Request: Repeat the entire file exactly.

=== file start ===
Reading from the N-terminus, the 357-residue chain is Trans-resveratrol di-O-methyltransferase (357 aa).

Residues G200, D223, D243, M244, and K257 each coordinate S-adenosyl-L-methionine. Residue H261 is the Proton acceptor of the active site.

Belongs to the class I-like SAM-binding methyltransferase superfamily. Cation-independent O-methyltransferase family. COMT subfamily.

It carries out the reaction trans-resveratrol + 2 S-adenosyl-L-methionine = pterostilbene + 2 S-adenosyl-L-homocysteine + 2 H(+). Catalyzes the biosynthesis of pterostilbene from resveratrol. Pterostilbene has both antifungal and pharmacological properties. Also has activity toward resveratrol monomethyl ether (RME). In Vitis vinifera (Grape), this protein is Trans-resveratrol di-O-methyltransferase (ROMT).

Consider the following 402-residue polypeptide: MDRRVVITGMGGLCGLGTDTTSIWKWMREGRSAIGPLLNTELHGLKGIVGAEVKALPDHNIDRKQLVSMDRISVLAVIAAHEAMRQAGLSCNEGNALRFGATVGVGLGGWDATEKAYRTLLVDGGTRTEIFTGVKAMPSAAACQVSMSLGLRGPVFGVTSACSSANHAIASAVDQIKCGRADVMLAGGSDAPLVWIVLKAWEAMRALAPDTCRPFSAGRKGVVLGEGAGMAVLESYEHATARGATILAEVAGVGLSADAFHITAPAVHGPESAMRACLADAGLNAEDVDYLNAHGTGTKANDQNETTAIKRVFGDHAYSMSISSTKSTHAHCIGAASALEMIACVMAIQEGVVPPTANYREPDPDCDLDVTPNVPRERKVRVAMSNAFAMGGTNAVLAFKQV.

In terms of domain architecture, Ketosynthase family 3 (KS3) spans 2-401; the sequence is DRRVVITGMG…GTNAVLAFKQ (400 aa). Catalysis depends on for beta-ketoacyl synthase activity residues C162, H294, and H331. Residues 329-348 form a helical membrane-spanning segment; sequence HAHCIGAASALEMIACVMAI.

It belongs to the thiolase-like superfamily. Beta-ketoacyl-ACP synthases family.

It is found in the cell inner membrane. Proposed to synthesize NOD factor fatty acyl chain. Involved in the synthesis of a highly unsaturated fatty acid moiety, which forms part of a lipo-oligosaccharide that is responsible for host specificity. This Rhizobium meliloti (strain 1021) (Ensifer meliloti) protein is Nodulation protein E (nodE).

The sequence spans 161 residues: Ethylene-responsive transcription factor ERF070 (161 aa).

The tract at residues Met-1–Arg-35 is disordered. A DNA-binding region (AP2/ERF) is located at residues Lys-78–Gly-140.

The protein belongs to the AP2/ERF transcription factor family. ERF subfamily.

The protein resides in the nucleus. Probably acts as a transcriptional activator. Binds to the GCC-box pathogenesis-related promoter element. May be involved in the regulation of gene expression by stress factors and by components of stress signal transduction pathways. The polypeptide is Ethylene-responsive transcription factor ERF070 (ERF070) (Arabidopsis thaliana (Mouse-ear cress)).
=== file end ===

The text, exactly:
Reading from the N-terminus, the 357-residue chain is Trans-resveratrol di-O-methyltransferase (357 aa).

Residues G200, D223, D243, M244, and K257 each coordinate S-adenosyl-L-methionine. Residue H261 is the Proton acceptor of the active site.

Belongs to the class I-like SAM-binding methyltransferase superfamily. Cation-independent O-methyltransferase family. COMT subfamily.

It carries out the reaction trans-resveratrol + 2 S-adenosyl-L-methionine = pterostilbene + 2 S-adenosyl-L-homocysteine + 2 H(+). Catalyzes the biosynthesis of pterostilbene from resveratrol. Pterostilbene has both antifungal and pharmacological properties. Also has activity toward resveratrol monomethyl ether (RME). In Vitis vinifera (Grape), this protein is Trans-resveratrol di-O-methyltransferase (ROMT).

Consider the following 402-residue polypeptide: MDRRVVITGMGGLCGLGTDTTSIWKWMREGRSAIGPLLNTELHGLKGIVGAEVKALPDHNIDRKQLVSMDRISVLAVIAAHEAMRQAGLSCNEGNALRFGATVGVGLGGWDATEKAYRTLLVDGGTRTEIFTGVKAMPSAAACQVSMSLGLRGPVFGVTSACSSANHAIASAVDQIKCGRADVMLAGGSDAPLVWIVLKAWEAMRALAPDTCRPFSAGRKGVVLGEGAGMAVLESYEHATARGATILAEVAGVGLSADAFHITAPAVHGPESAMRACLADAGLNAEDVDYLNAHGTGTKANDQNETTAIKRVFGDHAYSMSISSTKSTHAHCIGAASALEMIACVMAIQEGVVPPTANYREPDPDCDLDVTPNVPRERKVRVAMSNAFAMGGTNAVLAFKQV.

In terms of domain architecture, Ketosynthase family 3 (KS3) spans 2-401; the sequence is DRRVVITGMG…GTNAVLAFKQ (400 aa). Catalysis depends on for beta-ketoacyl synthase activity residues C162, H294, and H331. Residues 329-348 form a helical membrane-spanning segment; sequence HAHCIGAASALEMIACVMAI.

It belongs to the thiolase-like superfamily. Beta-ketoacyl-ACP synthases family.

It is found in the cell inner membrane. Proposed to synthesize NOD factor fatty acyl chain. Involved in the synthesis of a highly unsaturated fatty acid moiety, which forms part of a lipo-oligosaccharide that is responsible for host specificity. This Rhizobium meliloti (strain 1021) (Ensifer meliloti) protein is Nodulation protein E (nodE).

The sequence spans 161 residues: Ethylene-responsive transcription factor ERF070 (161 aa).

The tract at residues Met-1–Arg-35 is disordered. A DNA-binding region (AP2/ERF) is located at residues Lys-78–Gly-140.

The protein belongs to the AP2/ERF transcription factor family. ERF subfamily.

The protein resides in the nucleus. Probably acts as a transcriptional activator. Binds to the GCC-box pathogenesis-related promoter element. May be involved in the regulation of gene expression by stress factors and by components of stress signal transduction pathways. The polypeptide is Ethylene-responsive transcription factor ERF070 (ERF070) (Arabidopsis thaliana (Mouse-ear cress)).